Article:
Reality bites

My five days in Belgium flew by. Two nights in the perfect Christmas city, Bruges, an evening with friends from far and wide in bustling Antwerp and then two days at the finest Xmas beer festival in the world set in the unlikely setting of Essen, an otherwise boring dormitory town on the Dutch border. I also put in two shifts behind the bar at the festival, slightly daunting where the pre-requisite is a knowledge of all the numbers in Dutch from one to one hundred and eighty - the number of different beers on sale.

I drank a lot of superb beers and a few rubbish ones too. A few hundred came home in the boot of my car. That's Christmas over for another year in my book. At least I've booked my room in Essen for next year.

Tuesday, 10 December 2013

Christmas Beers

I'll be setting off to Belgium in the early hours. I've got a couple of days in Bruges followed by the weekend at the Kerstbier festival in Essen (no, not the one in Germany). The festival is expected to have about 180 different Christmas beers on sale. Most of the bars in Belgium will be stocking one or more festive beer.

Here in Britain we are pretty crap at producing beers for the deep midwinter. Some breweries think that it is sufficient to produce a sickly, malty beer in the 4 to 5% range and give it a jokey name. I know one pub that orders far too many casks of Christmas beers with the result that they are still on sale in mid-January when no one is slightly interested, the beer already turning to vinegar. Furthermore, it's strange that the so-called 'craft' breweries who are used to producing strong beers don't seem interested in this sector. Presumably, they deem Christmas beers as a bit naff.

Sunday, 8 December 2013

To Blog or Not To Blog

The trouble with blogging is that you have to blog regularly. Readers expect new content even if they don't think much of what is written. So even when I've been tempted to blog during the last few months at he back of mind I've thought "If I re-start can I continue?" The answer's been 'No' but I thought it was time to make an effort again.

What sustains the beer blogging world is the discussion of 'craft beer'. What it is, what it isn't, where it is found, who likes or doesn't like it and if it even exists. What many bloggers fail to realise is that the vast majority of beer drinkers aren't aware of craft or if they are, don't have the chance to drink it/ignore it in their local pubs - I use the word 'pub' because bars are still mostly found in large cities.

I was out in Liverpool on Friday for my firm's Christmas lunch followed by the obligatory piss up. Now Liverpool has been a little bit slow in grasping the craft mantle. Scousers aren't slow in responding to new trends but they mostly like to drink their beer in pints - low gravity and lots of them. Being a sociable animal I was resigned to being dragged wherever the group took me. I knew the beer would be crap but the company of numerous drunken women was one consolation.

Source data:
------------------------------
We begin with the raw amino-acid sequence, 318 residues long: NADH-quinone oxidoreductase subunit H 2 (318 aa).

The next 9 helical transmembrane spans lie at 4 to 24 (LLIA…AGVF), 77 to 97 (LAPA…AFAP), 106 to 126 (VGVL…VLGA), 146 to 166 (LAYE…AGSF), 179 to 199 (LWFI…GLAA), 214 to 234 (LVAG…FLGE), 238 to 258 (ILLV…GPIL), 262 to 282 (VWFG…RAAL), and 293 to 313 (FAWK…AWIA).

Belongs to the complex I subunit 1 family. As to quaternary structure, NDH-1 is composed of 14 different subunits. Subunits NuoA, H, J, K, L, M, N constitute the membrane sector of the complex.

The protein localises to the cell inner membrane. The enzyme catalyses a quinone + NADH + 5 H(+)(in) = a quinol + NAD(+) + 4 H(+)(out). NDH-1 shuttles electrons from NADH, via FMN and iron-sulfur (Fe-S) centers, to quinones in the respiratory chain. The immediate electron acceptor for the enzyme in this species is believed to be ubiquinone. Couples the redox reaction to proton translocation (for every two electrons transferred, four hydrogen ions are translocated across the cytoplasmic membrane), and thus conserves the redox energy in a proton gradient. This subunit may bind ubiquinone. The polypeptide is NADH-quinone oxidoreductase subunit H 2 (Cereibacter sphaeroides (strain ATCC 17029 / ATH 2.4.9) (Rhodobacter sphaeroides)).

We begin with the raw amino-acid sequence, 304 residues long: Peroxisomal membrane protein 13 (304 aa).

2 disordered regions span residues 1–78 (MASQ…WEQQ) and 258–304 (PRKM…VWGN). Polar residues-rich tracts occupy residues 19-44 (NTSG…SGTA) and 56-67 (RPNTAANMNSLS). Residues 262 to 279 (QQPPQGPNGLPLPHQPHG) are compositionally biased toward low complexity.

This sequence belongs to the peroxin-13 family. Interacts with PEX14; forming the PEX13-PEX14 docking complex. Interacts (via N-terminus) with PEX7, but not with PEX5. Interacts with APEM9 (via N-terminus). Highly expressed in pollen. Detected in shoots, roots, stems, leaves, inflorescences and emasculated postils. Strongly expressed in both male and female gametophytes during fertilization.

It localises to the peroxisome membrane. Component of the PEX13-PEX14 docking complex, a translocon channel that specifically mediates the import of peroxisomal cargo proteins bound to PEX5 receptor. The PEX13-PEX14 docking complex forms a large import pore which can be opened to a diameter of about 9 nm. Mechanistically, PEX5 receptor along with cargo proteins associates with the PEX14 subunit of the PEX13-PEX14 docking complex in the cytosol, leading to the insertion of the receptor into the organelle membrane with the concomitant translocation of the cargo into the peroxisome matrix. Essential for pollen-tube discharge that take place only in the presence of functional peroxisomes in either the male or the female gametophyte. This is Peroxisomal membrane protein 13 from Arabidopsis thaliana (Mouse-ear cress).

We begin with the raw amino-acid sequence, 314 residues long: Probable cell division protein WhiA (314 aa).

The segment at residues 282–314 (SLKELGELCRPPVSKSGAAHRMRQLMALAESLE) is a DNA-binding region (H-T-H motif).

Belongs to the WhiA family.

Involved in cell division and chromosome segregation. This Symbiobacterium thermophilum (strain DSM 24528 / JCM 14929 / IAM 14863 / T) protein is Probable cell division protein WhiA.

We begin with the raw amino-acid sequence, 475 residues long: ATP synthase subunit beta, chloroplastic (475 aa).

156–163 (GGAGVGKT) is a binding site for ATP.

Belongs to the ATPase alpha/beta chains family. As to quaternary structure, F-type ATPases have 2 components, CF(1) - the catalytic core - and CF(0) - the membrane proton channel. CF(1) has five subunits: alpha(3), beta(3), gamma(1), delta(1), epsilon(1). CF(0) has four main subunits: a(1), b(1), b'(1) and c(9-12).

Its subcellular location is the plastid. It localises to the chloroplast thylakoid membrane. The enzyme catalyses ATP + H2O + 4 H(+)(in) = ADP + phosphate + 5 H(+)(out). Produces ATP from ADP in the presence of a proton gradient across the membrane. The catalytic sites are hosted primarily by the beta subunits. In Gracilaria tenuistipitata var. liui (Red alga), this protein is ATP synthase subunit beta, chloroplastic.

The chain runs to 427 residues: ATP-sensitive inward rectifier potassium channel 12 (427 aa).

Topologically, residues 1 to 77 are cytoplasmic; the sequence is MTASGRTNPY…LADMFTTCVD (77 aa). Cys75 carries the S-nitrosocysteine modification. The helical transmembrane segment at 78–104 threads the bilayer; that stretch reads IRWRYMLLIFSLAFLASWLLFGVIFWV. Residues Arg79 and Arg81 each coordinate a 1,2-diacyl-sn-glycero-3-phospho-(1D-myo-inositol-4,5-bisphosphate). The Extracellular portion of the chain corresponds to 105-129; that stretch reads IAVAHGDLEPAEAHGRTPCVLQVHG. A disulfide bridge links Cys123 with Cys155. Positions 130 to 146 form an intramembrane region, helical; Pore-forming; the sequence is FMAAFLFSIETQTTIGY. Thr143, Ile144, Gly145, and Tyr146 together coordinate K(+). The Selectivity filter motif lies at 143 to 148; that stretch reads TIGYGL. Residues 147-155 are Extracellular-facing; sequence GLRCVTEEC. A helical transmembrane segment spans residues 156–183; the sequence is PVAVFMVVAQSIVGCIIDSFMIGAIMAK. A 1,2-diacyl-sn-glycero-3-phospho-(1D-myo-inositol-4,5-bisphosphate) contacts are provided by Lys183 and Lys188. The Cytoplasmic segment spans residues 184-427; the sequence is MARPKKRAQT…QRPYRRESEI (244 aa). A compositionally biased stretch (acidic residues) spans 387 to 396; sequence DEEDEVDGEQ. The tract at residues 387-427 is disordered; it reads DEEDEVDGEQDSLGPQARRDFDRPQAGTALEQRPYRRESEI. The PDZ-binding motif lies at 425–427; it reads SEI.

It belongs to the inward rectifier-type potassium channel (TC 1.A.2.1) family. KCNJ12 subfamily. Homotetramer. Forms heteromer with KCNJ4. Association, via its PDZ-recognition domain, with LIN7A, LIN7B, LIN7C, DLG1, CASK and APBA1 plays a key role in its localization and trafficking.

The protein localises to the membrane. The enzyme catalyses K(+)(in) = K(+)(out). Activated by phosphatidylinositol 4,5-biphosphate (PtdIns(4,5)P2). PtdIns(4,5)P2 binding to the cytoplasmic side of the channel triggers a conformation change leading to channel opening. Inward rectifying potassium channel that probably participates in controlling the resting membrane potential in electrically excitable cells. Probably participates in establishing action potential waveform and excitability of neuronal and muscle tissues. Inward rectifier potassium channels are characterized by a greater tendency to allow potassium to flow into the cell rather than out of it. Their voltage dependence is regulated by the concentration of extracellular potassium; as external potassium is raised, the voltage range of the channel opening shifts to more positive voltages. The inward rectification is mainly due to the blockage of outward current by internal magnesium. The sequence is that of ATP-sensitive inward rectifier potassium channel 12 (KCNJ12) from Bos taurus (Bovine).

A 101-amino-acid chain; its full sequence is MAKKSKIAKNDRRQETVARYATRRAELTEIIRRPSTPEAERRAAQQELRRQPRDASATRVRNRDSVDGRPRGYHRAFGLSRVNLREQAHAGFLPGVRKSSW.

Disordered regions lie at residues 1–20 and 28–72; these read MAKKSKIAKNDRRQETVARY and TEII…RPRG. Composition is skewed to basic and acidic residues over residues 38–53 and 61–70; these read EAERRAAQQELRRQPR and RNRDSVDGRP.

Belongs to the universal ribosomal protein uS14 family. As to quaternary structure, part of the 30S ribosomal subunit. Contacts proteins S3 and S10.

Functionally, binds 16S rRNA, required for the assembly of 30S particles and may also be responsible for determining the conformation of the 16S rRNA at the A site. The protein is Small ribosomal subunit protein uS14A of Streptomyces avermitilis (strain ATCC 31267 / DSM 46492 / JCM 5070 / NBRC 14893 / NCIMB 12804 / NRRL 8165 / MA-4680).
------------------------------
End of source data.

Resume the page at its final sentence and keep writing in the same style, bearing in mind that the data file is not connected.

The meal was booked for 2:00 p.m. so there was time for a few drinks in a pub of my choice with a few like minded souls. The Lady of Mann was the choice. near to the restaurant and decent beer. I started with a pint of a hoppy beer from a new Welsh brewery who's name escapes me. Very nice too. I then decided I should try a half of a keg beer which is very much in the craft category. Magic Rock's High Wire was available and the pub enhanced its craft quotient by offering the choice of half pint or schooner. Another excellent beer.

On to the Bar and Grill for food. A slightly upmarket venue where it's not unknown for Premier league footballers and other 'celebrities' to be spotted. No beer of note but the bosses had paid for the wine so no problem.

After the food came the difficult bit. The Slaughterhouse is an iconic pub name in Liverpool, but despite it's resurrection as a comedy venue it no longer has any atmosphere and has no decent beer at all. I even sneaked over the road at one point to neck a half of Greene King IPA in the Cornmarket. Desperate measures.

Next was All Bar One. Not my sort of pub, but surely there will be at least one handpump? Surveying the bar my hopes were dashed but there was consolation. Sierra Nevada Pale Ale amongst the keg fonts. £4.50 a pint is extortionate for Liverpool but beggars can't be choosers.  An hour and a half later to time to move again. 'Matthew Street' is the call. The tacky, drunken touristy centre of Liverpool with it's homage to the Beatles and fake Irish bars. A glimmer of hope though. A few of the pubs/bars stock the odd cask beer. My hopes are dashed again when I realise that the Revolution Vodka Bar is our destination. I'd normally not be seen dead in there but on we must go. But perusing the beer menu I'm mildly surprised. Curious IPA, Duvel and Chimay Bleue are listed. Pretty average apart from Duvel but better than the poxy lagers on draught. Three hours in there and I've seen off the stock of Curious so finish with Duvel. Time to move on is the cry but it's the last train home for me. You can't walk across the Mersey and I don't fancy forking out a fortune for a taxi just to have more beer that I don't need.

The moral? Slowly but surely the rise of craft beer is improving the choice of beer in venues you wouldn't expect to stock anything drinkable.